Qualification: NCFE CACHE Level 3 Diploma for the Early Years Educator
Unit: Unit 3.4: Contribute to enabling play environments
Learning outcome: Understand how the Early Years practitioner supports children’s behaviour and socialisation within play environments
Assessment criteria: Analyse strategies to support children to manage their own behaviour in relation to others
In Early Years settings it is important to develop strategies which will support children to manage their own behaviour in relation to others.
A useful strategy that we explored in the previous section is modelling positive behaviour.
A setting might have a code of conduct that can help children to understand the behaviour that is expected. This might include rules such as ‘Be kind to one another‘ or ‘Take turns‘.
Regular explanations and reminders of rules and expectations can help children to understand what is expected from them.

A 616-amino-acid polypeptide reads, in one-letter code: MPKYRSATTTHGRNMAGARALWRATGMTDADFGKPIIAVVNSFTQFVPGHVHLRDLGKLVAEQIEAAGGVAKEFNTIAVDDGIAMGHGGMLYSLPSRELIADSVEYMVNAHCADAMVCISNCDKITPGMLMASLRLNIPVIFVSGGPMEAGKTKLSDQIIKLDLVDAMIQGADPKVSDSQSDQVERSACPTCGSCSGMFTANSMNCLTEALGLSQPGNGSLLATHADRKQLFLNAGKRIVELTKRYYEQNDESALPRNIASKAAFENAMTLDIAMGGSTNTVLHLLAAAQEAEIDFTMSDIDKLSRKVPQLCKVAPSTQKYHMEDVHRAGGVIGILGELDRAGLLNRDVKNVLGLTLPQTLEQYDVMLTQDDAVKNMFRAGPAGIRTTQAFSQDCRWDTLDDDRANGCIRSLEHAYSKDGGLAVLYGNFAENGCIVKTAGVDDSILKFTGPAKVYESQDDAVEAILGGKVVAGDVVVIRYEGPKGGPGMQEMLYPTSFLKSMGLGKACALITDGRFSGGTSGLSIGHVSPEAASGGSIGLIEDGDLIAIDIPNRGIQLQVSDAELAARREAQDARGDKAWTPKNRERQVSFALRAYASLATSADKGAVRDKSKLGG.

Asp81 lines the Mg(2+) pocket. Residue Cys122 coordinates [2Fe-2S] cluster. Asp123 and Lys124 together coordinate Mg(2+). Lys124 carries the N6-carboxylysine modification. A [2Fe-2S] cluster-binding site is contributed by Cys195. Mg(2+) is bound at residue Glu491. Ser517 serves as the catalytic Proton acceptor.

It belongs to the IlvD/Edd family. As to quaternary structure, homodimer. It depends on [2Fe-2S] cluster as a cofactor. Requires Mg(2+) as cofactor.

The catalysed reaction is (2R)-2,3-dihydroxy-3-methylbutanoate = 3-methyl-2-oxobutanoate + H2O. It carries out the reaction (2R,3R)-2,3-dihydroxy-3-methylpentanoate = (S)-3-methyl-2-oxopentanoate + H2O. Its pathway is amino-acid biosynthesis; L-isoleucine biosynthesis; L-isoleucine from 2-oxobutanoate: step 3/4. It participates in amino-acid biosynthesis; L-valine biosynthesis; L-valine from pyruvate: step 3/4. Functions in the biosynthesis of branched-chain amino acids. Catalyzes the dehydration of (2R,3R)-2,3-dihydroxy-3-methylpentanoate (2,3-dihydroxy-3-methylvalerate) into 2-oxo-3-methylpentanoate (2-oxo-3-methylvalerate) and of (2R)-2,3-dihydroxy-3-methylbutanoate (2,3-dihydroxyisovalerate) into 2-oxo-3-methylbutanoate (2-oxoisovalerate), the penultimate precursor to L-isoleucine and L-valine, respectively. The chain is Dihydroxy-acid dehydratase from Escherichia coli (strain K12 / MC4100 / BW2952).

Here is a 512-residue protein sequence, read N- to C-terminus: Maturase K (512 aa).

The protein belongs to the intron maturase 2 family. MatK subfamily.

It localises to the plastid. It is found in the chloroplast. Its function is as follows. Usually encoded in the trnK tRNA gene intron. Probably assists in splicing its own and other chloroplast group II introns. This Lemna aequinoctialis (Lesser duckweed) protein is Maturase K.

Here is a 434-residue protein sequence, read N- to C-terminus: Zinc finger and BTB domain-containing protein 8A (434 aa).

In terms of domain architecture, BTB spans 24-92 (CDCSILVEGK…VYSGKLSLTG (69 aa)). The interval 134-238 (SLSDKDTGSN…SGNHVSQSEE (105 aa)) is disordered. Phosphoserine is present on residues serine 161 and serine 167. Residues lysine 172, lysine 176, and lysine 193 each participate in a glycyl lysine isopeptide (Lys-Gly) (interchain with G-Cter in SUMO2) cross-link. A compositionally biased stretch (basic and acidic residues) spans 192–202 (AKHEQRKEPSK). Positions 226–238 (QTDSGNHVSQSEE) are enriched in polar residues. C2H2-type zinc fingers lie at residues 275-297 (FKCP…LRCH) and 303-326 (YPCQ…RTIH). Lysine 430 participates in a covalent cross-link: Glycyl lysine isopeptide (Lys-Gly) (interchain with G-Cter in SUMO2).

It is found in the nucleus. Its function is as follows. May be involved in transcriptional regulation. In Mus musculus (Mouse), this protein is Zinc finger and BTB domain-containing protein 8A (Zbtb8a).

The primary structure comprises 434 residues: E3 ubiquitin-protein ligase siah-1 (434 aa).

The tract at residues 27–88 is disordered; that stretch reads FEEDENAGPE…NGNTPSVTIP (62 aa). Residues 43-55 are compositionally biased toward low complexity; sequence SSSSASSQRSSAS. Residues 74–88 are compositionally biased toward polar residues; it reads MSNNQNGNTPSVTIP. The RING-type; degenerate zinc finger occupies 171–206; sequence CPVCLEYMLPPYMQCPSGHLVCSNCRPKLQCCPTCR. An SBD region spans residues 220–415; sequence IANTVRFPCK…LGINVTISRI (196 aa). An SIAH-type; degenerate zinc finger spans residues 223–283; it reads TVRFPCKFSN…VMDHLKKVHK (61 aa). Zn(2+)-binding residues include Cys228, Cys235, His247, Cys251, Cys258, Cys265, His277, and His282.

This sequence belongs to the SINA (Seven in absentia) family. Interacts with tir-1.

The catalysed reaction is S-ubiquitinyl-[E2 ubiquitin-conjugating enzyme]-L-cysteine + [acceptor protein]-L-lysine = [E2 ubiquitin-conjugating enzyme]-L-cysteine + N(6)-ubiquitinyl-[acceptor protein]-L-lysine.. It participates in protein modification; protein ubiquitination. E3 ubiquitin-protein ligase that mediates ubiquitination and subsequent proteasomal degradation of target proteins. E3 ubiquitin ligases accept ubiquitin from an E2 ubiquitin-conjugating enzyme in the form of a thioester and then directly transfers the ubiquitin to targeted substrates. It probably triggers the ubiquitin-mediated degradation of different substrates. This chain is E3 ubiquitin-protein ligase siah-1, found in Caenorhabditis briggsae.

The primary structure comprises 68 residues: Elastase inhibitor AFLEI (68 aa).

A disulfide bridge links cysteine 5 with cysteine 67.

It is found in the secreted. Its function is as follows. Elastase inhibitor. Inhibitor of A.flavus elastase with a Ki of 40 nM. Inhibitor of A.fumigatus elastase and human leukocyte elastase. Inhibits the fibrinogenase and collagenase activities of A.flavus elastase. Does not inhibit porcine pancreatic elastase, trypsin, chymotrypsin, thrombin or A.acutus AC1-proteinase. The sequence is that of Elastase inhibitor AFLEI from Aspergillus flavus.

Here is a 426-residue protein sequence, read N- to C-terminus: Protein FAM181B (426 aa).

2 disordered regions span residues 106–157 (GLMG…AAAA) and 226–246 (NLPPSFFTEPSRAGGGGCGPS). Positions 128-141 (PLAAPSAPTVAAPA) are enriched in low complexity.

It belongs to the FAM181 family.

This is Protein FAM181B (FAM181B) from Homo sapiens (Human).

When children are displaying unwanted behaviour, practitioners must use a variety of strategies that depend on the situation and age/stage of development of the child.
Babies and younger children will usually not be able to focus on a single thing for very long, so distraction techniques can be used to transition them to more appropriate behaviours. For example, if a child is throwing wooden blocks, the practitioner might introduce them to a squishy ball that is safer for them to throw.
If a child is using unwanted behaviours to gain the attention of others, sometimes it can be useful to ignore the behaviour. And when the unwanted behaviour ceases, the practitioner can give them attention. This helps the child to understand that they do not need to use unwanted behaviour to get attention from others.
Older children will have a better understanding of which behaviours are acceptable, and practitioners can support understanding by explaining the potential repercussions of unwanted behaviours. Where possible, the consequences of an action should be natural (e.g. ‘if you continue to throw your teddy so high, it might go over the fence and be lost’).